Dark & Cracked Nails? It Could Be Fungus!

Have you ever noticed your nails looking dark and with cracks? It could be a fungal nail infection!

Fungal nail infections (also known as Onychomycosis) are one of the most common infections of the fingernails or toenails. The common features are nails which are discolored, thick and brittle. Fungi tend to infect cracked nails especially at the toes – under moist conditions which favours fungi growth.

How To Identify a Fungal Nail Infection?

To further understand how a fungal nail infection looks like, let’s first go through a simple anatomy of our nails. 

Image 1. A healthy human fingernail

The two most common types are Distal & Lateral Subungual Onychomycosis (DLSO) which occurs in 90% of nail infections and another 10% of Superficial White Onychomycosis (SWO).

Distal & Lateral Subungual Onychomycosis (DLSO)

  • More common on toenails.
  • Involves the distal edge or lateral nail groove and may spread over the entire nail plate. 
  • Visible yellow, brown or white discoloration
  • Nail plate appears opaque and thickened.
  • Distal edge may break away.

Image 2. Sample image of Distal & Lateral Subungual Onychomycosis (DLSO) on the toes.

Superficial White Onychomycosis (SWO)

  • Involves the surface of the nail plate and may spread deeper into the nail plate if left untreated.
  • Nail remains attached to the nail bed but is soft & brittle with a visible white-colored rough surface.

Image 3. Sample Image of Superficial White Onychomycosis (SWO) on the toes

Complications of Fungal Nail Infections

If left untreated a fungal nail infection may progress to more severe symptoms e.g. feeling pain, discomfort, swelling and separation of the nail plate from its bed.

Who Is More At Risk Of a Fungal Nail Infection?

Anyone is likely to get a fungal nail infection. However, some people would have higher risk if they have the following conditions:

  • Family history
  • Aging population
  • A nail injury or surgery
  • Diabetes
  • Poor immune system eg. HIV patients
  • Blood circulation problems
  • Athlete’s foot (ringworm on the feet)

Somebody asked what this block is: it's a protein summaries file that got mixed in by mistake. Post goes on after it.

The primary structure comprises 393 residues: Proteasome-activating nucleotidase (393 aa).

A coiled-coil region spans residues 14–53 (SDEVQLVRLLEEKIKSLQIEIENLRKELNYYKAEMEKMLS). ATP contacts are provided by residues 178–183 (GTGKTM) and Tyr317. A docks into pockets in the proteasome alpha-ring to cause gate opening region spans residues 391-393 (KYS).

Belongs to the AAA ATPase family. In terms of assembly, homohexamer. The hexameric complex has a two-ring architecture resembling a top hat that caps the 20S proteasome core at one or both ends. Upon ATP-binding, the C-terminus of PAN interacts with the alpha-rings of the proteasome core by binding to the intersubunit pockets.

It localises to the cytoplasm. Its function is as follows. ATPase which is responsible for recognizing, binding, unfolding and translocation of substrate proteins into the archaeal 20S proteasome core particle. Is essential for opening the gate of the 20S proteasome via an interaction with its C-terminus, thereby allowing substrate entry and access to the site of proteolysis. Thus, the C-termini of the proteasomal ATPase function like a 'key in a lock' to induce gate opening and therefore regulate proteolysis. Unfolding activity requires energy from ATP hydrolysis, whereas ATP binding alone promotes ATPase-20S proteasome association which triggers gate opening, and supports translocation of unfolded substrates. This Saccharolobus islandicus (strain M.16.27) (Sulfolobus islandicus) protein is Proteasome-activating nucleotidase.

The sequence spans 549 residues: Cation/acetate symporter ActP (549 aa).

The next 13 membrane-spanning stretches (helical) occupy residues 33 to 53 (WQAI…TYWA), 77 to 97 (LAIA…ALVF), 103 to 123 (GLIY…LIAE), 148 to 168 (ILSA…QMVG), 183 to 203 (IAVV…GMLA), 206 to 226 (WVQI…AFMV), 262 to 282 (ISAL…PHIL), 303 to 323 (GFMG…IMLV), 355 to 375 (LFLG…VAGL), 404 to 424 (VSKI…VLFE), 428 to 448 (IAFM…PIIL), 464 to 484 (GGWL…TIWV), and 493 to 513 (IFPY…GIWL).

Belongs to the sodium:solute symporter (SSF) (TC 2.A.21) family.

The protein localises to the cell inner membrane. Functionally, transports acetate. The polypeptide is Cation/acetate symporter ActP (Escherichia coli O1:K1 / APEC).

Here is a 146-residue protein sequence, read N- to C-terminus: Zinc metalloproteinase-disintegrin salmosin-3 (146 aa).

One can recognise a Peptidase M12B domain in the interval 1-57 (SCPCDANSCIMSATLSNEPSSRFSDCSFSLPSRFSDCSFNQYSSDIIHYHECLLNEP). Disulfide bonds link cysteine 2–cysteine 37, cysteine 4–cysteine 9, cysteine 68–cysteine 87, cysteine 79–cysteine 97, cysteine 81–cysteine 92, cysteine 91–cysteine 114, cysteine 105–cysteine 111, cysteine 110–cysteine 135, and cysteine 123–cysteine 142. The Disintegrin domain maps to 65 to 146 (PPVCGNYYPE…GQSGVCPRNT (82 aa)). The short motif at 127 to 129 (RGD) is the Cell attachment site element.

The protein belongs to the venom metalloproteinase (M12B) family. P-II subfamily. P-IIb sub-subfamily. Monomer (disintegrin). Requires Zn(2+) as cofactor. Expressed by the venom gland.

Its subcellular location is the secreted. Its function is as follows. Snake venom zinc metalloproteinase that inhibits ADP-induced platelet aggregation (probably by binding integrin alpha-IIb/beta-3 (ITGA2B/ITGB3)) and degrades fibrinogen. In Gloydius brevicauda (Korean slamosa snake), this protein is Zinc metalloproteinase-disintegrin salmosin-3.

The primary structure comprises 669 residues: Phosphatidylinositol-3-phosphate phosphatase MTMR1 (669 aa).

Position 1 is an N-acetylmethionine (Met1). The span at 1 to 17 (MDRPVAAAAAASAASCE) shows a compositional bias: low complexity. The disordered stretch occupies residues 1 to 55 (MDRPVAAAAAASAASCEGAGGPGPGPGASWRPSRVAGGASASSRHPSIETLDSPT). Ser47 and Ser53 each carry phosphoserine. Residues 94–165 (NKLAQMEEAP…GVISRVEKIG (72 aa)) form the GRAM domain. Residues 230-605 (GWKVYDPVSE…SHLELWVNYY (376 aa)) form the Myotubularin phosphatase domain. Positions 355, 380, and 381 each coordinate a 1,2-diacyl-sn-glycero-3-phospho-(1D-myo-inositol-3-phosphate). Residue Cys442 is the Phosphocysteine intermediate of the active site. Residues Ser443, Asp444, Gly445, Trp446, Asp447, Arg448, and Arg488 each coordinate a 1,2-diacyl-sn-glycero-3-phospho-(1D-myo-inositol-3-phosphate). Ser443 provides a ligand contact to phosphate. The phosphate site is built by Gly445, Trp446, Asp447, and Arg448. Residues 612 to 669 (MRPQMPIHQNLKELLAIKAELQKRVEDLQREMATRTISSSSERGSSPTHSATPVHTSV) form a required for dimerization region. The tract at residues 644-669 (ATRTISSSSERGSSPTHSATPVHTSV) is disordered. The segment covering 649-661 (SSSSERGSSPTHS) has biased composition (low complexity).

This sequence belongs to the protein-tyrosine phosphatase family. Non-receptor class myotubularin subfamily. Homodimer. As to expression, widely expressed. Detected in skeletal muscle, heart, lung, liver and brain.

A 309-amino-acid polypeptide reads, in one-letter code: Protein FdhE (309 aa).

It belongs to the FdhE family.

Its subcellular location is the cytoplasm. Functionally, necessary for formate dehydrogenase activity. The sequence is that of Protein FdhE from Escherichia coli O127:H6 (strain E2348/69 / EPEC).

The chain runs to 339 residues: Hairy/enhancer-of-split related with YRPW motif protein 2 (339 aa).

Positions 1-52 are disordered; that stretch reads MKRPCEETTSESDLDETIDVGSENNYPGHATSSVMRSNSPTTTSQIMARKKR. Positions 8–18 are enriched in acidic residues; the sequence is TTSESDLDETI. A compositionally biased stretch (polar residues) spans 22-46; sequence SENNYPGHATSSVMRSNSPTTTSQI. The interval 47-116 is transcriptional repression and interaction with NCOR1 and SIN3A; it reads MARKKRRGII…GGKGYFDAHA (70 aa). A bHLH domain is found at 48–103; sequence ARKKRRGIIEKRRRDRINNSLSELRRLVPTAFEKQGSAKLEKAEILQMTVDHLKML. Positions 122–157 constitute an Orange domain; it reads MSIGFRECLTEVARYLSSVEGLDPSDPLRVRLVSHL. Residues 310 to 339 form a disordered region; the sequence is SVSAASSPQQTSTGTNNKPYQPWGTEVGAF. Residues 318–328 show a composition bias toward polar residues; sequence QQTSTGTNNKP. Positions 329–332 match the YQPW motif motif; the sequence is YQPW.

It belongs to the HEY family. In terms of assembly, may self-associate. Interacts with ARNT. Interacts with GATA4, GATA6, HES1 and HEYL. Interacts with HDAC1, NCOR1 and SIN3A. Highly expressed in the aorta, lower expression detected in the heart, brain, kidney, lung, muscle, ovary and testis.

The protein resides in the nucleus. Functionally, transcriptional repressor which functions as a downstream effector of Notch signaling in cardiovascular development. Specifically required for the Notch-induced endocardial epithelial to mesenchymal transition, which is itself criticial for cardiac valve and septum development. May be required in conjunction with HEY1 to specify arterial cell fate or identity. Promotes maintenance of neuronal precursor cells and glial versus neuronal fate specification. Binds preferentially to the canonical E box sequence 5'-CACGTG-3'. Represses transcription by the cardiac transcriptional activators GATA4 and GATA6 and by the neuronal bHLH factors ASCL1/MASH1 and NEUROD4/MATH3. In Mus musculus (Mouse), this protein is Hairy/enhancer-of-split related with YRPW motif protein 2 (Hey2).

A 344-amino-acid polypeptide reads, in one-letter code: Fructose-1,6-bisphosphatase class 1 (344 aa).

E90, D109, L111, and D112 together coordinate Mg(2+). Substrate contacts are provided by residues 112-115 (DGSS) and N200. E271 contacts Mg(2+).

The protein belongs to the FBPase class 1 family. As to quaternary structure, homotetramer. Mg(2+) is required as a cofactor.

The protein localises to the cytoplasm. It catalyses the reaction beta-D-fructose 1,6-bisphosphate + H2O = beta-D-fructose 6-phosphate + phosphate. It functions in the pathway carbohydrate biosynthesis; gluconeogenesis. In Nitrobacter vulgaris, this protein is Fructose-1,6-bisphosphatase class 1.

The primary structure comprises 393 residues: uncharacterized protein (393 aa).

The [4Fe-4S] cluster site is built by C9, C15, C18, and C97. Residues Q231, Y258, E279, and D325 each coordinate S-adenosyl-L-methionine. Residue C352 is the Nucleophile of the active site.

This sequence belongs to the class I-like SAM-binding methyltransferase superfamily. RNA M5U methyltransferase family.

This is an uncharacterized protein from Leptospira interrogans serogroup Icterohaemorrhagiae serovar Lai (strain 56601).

• Warm, humid environment eg. During fitness activities, communal bathrooms
  • Occlusive footwear

Treating Fungal Nail Infection

Fungal nail infections are stubborn and seldom resolve without treatment. Even with treatment it might take up to 3 months for your nails to recover. Therefore, being consistent with the treatment application is crucial in eradicating the fungal nail infection

A pharmacist may prescribe a topical antifungal application for mild fungal nail infections:

  • Candazole lotion 1% – Apply to affected nails 2-3 times a day 
  • Amorolfine 5% lacquer – Paint on affected nails 1-2 times a weeks

If there’s no improvement after 3-6 months, it is advisable to consult a doctor. A doctor may prescribe you an oral antifungal. 

How to Care for Your Nails?

Fungus grows in places which are warm and moist. Therefore, in order to stop them from infecting your nails, you should:

  • Keep hands & feet clean and dry
  • Keep fingernails & toenails short and clean
  • Avoid barefooting around public showers or at the pool.
  • Good management of health conditions (if any)
  • Continue treatment until the nail has cured and newly grown
  • Do not share towels, shoes or nail clippers

Bottomline: Pharmacists Can Treat Fungal Nail Infections 

If you feel your nails look different, you can always approach your friendly pharmacists at your nearest Caring Pharmacy. We can assess your symptoms and help you determine if you have a fungal nail infection. Rest assured, treatments for fungal nail infections are easily available, safe to use and inexpensive. 

References:

  1. Fungal Diseases: Fungal Nail Infections. Centers for Disease Control and Prevention (CDC). (Web Accessed October 2021) Web link: https://www.cdc.gov/fungal/nail-infections.html 
  2. Dermatology: Onychomycosis. Medscape. (Web Accessed October 2021) Web link: https://emedicine.medscape.com/article/1105828-overview#a1 
  3. Infectious Disease: Tinea Unguium. MIMS Malaysia (Web Accessed October 2021) Web link: https://specialty.mims.com/tinea%20unguium/signs%20and%20symptoms?channel=infectious-diseases 
  4. Fungal Nail Infection. National Health Service UK. (Web Accessed October 2021) Web link: https://www.nhs.uk/conditions/fungal-nail-infection/ 
  5. Amorolfine: Indications and Dosage. MIMS Malaysia. (Web Accessed October 2021) Web link: https://www.mims.com/hongkong/drug/info/amorolfine?mtype=generic 
  6. Clotrimazole: Indications and Dosage. MIMS Malaysia. (Web Accessed October 2021) Web link: https://www.mims.com/malaysia/drug/info/clotrimazole?mtype=generic